General Colorado Center Information Independence Training Program

Wayne’s Word of the Week

(For the past year or so, Wayne Marshall has been sharing a “word of the week” on Wednesday and then discussing it on Friday. Below is an article Director Julie Deden included about this in the January-February CCB Newsletter. We’ll begin posting Wayne’s Words on Face Book and Twitter.)

Message from the Director

Every week at announcements on Wednesday mornings, Wayne Marshall presents us with Wayne’s Wise Word of the Week. His words and quotes are thought provoking for all of us. He gives us a couple of days to think about what the Word of the Week means and then on Friday mornings we have a short discussion.

Some of the Word of the Week thoughts have included:

  • “I can’t help everyone, but everyone can help someone;”
  • “A closed mouth does not get fed;”
  • “Leadership is not a position, it’s an action;”
  • “Time flies, but you are the pilot;”
  • “Attitude is contagious, be sure that yours is worth catching;” and
  • “If you don’t design a plan for your own life, you will probably fall into someone else’s.”

Wayne works with our seniors and also in the Independence Training Program. He teaches technology, cane travel, does a lot of case management and counseling. He is dedicated and has passion for his work. Not only is he a deep thinker, but he’s also a lot of fun! Thank you, Wayne!

If you’d like to receive the CCB Newsletter via e-mail, please sent a request to [email protected]

Youth Services

Taking a Prehistoric Journey by Touch

March’s FAST Saturday will involve taking a journey through prehistory with our hands at the Denver Museum of Nature & Science. Blind kids participating will be putting their hands on actual fossil bones as well as plaster cast replicas – it might even mean holding fossilized dinosaur poop.

I said it’s fossilized!

it’s all coming about thanks to the presence of Cat Sartin as a guest researcher at the Nature & Science Museum this winter. Sartin, a doctoral candidate in paleontology at John Hopkins University in Baltimore, has worked with the National Federation of the Blind’s Jernigan Institute in its STEM-X programs, providing hands-on learning about evolution and paleontology to blind youth.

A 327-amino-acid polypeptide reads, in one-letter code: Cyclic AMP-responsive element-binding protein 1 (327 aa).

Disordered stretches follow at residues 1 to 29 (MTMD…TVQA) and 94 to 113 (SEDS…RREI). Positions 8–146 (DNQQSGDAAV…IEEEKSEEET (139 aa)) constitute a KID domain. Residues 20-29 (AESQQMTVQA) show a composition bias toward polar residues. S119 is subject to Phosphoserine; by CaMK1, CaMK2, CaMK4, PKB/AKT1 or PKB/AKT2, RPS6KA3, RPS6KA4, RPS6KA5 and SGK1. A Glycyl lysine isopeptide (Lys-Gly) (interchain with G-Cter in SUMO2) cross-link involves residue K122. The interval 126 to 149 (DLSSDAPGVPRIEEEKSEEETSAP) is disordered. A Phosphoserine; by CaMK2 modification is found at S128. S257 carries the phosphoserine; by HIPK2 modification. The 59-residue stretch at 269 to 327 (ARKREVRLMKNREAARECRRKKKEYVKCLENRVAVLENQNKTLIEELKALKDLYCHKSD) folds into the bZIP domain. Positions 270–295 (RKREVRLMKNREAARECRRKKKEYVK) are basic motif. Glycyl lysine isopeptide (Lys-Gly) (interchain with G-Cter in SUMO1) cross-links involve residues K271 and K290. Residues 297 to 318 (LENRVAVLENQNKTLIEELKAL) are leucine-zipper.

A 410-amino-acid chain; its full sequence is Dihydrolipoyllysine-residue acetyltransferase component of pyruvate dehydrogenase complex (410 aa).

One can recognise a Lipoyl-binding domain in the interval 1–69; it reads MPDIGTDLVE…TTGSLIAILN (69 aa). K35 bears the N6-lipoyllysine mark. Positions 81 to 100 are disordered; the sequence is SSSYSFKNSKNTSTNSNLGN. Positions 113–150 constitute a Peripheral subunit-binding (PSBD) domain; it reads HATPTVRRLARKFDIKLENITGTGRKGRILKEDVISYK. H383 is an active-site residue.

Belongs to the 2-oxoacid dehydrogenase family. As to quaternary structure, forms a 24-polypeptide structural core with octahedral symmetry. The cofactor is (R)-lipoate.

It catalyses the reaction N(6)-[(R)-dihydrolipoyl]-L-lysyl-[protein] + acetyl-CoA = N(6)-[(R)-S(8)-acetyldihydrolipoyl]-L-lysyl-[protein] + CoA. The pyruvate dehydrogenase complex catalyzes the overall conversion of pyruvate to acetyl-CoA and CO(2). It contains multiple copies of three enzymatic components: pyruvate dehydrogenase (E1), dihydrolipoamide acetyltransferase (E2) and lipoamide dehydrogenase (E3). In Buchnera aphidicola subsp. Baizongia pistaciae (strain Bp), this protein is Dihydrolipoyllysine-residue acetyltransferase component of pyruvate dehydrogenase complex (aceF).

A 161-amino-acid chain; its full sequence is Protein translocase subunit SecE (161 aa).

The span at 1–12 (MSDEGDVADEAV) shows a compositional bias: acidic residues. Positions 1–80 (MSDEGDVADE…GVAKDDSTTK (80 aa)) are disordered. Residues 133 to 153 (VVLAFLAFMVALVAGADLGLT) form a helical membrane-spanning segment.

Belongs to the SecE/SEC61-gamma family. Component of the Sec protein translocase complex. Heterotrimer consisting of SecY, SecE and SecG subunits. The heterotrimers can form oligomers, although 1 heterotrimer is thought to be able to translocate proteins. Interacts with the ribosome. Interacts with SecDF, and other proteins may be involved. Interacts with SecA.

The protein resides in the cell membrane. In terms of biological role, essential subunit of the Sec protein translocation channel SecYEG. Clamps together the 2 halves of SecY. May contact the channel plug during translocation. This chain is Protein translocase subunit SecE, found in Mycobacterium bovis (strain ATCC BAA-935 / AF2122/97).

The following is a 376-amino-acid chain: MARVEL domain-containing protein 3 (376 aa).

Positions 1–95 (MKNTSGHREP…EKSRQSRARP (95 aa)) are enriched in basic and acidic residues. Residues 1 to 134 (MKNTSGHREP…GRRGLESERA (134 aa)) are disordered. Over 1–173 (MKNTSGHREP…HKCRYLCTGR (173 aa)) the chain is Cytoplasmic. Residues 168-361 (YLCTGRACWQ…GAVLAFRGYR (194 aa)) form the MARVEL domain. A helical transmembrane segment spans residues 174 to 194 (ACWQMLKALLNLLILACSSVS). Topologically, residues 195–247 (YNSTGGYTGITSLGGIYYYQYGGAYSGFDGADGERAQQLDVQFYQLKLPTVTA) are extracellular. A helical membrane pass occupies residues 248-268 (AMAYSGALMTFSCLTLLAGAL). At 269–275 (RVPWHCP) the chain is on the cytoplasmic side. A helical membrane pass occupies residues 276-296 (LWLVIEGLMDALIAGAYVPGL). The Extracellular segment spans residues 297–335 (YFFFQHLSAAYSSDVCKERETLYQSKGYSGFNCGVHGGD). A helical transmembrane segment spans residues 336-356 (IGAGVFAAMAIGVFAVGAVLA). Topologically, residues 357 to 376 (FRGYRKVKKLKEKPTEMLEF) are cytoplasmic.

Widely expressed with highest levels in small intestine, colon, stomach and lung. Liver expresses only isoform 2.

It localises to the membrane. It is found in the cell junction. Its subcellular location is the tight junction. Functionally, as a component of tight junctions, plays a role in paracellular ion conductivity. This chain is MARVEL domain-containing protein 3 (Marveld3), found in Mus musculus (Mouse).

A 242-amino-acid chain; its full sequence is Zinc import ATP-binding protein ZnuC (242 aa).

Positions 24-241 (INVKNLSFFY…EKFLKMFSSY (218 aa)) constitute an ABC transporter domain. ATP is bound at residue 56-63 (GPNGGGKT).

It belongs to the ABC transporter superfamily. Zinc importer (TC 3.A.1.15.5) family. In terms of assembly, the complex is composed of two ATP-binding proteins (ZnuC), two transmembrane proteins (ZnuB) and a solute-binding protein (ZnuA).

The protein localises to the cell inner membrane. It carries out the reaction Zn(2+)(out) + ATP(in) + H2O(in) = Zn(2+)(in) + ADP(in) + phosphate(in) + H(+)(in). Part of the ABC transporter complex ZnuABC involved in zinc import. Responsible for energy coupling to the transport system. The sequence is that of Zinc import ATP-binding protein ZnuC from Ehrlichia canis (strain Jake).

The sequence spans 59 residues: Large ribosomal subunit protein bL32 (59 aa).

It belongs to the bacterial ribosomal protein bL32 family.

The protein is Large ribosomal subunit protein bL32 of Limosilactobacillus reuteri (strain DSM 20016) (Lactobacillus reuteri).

Museums have traditionally kept artifacts such as fossils and skeletons just out of reach of patrons, if not behind glass, meaning that blind visitors could enjoy a long walk through cool galleries, but not much more.

As museums like the Denver Museum of Nature & Science work to become more interactive at the same time reach new patrons, Sartin has some unique things to offer.

It started with her collection of fossilized shells, which her boyfriend, who was blind, found fascinating. They showed some of these to other blind friends in Baltimore, where the NFB’s National Center for the Blind is located, and before long Sartin was teaching a paleontology unit at STEM-X.

“I love to teach,” Sartin said of her STEM-X experience. “You can tell someone that a T-Rex is two stories high, or three buses long, but it’s another thing to really get a feel for the difference in size between dinosaurs and humans.”

Part of Saturday’s activities will include “touch stations” which are permanently part of the museum’s “Prehistoric Journey exhibit. Students will also work on assembling skeletons and comparing a dinosaur femur to a human’s.

That’s part of Sartin’s specialty – functional anatomy.

Here are Saturday’s key stats:


Let Brent Batron know if you’re coming by Thursday, March 12. Family members are welcome. You can also contact Dan Burke with questions.


Saturday, March 14, 2015
10 a.m. to 2 p.m. – we meet at the entrance at 9:45 a.m.


Denver Museum of Nature & Science
2001 Colorado Blvd.


Not Provided
Please bring a sack lunch – there’ll be a half-hour break to eat!